© Copyright – 2021 – Athletics Illustrated
Charlotte Purdue is ready to compete at the London Marathon on Sunday and to put the Tokyo Olympic snub by British Athletics behind her.
The 30-year-old was the second-fastest British marathon runner during the Tokyo Olympic qualifying window. Her best is 2:25:38 from the 2019 running of the London Marathon. However, was told not to race in 2020, due to a suspected stress reaction in her femur.
Apparently, British Athletics (BA) staff had said during an appeal she made that Purdue was only training 30-minutes at a time. However, her coach, Nic Bideau, notified BA one week in advance of selection that she was back running more than 80-miles (130-plus kms) per week.
“I did everything that they asked me to do including six weeks of rehab, which I wouldn’t have normally done.”
Purdue explained in an interview with Athletics Illustrated that “the latest imaging of the femur shows that I am fully recovered.”
Purdue’s latest personal best happened at the 2020 Marugame Half Marathon, where she clocked a 1:08:23 performance, good enough for 2:22 or 2:23 marathon says her coach Nic Bideau.
At this time, the weather forecast looks favorable with a low of 11 and a high of 16 degrees Celsius with a mix of sun and cloud. Last year’s event was windy, cold, and had periods of heavy rain.
|Lonah Chemtai SALPETER||ISR||2:17:45|
Canada’s Tristan Woodfine ran his marathon personal best in 2020 in London. He clocked a time of 2:10:51 and was the first Canadian. Fellow Canadian, Cameron Levins, who ended up qualifying at the 11th hour, dropped out of London. So, in terms of head-to-head competition, he, in theory, was in the mix to run the Tokyo Olympic Marathon in Sapporo, Japan.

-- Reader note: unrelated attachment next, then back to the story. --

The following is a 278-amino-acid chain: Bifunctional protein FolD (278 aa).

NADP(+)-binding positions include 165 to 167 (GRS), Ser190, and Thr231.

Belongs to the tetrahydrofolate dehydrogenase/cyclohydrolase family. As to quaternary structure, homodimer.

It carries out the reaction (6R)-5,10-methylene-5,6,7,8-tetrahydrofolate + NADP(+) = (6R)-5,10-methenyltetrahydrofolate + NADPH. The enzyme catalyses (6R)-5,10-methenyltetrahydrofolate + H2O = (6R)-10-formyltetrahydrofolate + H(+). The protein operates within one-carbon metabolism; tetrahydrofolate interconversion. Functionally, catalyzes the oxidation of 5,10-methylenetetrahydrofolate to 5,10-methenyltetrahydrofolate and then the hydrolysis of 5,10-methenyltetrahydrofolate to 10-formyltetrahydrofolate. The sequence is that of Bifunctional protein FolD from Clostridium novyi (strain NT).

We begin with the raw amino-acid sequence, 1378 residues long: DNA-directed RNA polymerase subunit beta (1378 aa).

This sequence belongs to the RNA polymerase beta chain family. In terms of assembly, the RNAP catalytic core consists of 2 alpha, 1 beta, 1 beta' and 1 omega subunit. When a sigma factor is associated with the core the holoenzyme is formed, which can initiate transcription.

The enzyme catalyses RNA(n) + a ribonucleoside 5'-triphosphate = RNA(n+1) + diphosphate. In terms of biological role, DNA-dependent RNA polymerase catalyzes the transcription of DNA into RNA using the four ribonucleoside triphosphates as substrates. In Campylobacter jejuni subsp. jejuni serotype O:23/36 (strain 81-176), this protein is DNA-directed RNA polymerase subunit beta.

Athletics Canada’s marathon selection team named him as an alternate.
Woodfine wondered how he was not nominated and appealed but the nomination was upheld.
According to the four-page appeal document, the NTC’s decision was based on incomplete information, contradictory reasoning, and use of results outside of the qualifying window as well as shorter distance events. “AC didn’t present complete information on Tristan Woodfine’s history or performance progression, and they ignored and/or minimized information that was critical to Woodfine’s case,” the document reads.
Athletics Canada Commissioner Frank Fowlie rejected the appeal. He wrote, “In my review of the materials, I have seen no evidence of a conflict of interest, bias or improper consideration or ignorance of information by the NTC. Thus, the issue I am primarily concerned with is whether the selection process was followed, was fair and whether the decision is reasonable.”
Watch Purdue and Woodfine, run hard to redeem themselves on Sunday on the traditional London route.